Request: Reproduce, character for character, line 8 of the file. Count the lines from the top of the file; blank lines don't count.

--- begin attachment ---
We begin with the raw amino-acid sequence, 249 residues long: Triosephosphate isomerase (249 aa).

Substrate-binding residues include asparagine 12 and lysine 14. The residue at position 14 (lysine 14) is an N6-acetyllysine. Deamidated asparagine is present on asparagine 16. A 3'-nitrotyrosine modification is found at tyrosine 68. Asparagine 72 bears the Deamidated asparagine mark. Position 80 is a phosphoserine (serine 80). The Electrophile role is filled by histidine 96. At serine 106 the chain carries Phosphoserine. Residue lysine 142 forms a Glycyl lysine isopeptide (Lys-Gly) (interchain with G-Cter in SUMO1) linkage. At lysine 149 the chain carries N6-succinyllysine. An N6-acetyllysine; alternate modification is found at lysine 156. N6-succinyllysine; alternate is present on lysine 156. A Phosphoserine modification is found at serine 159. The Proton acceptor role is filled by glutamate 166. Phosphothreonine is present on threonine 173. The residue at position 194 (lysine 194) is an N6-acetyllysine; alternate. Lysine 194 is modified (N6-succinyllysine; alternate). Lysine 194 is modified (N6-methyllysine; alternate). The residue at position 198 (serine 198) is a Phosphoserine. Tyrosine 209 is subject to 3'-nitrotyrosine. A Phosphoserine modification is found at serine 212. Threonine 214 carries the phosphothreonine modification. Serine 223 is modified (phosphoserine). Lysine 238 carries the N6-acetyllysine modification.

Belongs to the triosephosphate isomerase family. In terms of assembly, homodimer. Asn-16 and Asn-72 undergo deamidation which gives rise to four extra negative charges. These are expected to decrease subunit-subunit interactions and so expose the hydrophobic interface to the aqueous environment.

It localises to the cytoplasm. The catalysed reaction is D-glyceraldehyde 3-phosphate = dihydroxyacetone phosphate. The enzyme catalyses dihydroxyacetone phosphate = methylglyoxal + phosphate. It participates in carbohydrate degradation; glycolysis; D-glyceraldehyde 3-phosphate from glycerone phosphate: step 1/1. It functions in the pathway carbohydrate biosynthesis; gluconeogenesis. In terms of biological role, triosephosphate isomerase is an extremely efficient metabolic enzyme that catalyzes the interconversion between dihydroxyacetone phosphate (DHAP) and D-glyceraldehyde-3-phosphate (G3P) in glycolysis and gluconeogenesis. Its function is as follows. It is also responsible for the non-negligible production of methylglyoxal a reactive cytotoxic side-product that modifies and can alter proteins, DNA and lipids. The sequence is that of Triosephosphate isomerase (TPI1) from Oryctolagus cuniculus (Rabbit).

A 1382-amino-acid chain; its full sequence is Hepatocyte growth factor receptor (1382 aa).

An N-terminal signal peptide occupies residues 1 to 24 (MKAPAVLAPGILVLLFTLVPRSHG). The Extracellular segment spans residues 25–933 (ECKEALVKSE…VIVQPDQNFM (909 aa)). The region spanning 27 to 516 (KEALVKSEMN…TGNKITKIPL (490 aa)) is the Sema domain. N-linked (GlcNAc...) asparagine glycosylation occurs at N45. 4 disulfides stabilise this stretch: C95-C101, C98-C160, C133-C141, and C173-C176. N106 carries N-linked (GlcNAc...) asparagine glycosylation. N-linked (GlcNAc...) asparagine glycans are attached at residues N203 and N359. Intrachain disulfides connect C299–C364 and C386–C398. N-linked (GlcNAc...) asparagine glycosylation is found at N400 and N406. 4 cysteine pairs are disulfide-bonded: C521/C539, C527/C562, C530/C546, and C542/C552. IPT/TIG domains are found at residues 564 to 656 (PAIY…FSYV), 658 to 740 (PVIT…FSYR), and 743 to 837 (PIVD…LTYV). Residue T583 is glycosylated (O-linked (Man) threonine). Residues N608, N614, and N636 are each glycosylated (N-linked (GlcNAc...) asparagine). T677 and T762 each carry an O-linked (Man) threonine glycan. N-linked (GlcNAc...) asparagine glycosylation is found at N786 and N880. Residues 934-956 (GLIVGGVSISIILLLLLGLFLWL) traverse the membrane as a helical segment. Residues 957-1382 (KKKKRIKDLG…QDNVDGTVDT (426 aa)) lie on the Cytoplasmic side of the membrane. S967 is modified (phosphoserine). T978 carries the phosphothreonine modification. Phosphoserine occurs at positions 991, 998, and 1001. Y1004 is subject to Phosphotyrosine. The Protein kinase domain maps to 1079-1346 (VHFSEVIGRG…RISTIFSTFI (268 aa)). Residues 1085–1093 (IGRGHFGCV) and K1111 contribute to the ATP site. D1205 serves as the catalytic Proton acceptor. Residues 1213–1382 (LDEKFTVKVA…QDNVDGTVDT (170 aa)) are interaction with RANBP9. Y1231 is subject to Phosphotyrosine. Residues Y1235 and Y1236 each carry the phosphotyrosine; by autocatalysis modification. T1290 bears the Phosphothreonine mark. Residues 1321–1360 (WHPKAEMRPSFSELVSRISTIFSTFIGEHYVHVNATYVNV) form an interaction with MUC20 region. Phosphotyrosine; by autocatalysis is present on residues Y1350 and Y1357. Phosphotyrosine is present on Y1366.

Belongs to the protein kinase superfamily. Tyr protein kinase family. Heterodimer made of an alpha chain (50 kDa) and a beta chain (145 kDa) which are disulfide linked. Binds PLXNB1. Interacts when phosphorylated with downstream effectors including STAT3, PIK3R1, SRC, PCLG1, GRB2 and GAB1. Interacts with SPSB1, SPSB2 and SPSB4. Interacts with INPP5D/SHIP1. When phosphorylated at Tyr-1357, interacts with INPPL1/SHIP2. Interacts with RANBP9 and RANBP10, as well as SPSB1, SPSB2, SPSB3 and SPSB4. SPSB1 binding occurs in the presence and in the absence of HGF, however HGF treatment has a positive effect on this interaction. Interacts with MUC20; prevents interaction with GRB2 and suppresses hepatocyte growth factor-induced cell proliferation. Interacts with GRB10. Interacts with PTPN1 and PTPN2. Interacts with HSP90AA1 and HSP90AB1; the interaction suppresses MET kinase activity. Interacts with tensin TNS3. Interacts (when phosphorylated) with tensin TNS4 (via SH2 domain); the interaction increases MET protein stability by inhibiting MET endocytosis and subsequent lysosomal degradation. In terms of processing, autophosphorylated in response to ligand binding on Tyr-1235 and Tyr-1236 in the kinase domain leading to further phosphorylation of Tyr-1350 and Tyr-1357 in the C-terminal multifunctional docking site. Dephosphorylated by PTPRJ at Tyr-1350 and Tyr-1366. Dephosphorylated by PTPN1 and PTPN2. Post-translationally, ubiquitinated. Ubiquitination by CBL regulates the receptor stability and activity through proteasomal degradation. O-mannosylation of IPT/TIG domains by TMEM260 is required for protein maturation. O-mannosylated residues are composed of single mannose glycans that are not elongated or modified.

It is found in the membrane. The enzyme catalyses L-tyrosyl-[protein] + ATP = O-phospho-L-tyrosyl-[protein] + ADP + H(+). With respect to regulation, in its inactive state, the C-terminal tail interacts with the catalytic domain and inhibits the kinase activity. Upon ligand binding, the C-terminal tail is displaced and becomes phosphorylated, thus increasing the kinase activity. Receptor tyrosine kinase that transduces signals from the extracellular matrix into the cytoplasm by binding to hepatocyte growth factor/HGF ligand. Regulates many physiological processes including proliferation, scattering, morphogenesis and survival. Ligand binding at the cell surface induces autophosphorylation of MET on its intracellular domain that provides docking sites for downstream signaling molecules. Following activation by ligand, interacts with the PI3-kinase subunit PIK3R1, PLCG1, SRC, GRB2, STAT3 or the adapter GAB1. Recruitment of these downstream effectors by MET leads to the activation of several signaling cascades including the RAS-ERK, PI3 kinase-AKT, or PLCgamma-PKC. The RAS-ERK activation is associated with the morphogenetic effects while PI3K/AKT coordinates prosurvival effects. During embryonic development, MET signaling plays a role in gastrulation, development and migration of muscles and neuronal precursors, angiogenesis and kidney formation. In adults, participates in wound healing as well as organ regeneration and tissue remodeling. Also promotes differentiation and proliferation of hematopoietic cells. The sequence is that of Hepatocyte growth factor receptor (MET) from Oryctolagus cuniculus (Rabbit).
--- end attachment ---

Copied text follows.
It is found in the membrane. The enzyme catalyses L-tyrosyl-[protein] + ATP = O-phospho-L-tyrosyl-[protein] + ADP + H(+). With respect to regulation, in its inactive state, the C-terminal tail interacts with the catalytic domain and inhibits the kinase activity. Upon ligand binding, the C-terminal tail is displaced and becomes phosphorylated, thus increasing the kinase activity. Receptor tyrosine kinase that transduces signals from the extracellular matrix into the cytoplasm by binding to hepatocyte growth factor/HGF ligand. Regulates many physiological processes including proliferation, scattering, morphogenesis and survival. Ligand binding at the cell surface induces autophosphorylation of MET on its intracellular domain that provides docking sites for downstream signaling molecules. Following activation by ligand, interacts with the PI3-kinase subunit PIK3R1, PLCG1, SRC, GRB2, STAT3 or the adapter GAB1. Recruitment of these downstream effectors by MET leads to the activation of several signaling cascades including the RAS-ERK, PI3 kinase-AKT, or PLCgamma-PKC. The RAS-ERK activation is associated with the morphogenetic effects while PI3K/AKT coordinates prosurvival effects. During embryonic development, MET signaling plays a role in gastrulation, development and migration of muscles and neuronal precursors, angiogenesis and kidney formation. In adults, participates in wound healing as well as organ regeneration and tissue remodeling. Also promotes differentiation and proliferation of hematopoietic cells. The sequence is that of Hepatocyte growth factor receptor (MET) from Oryctolagus cuniculus (Rabbit).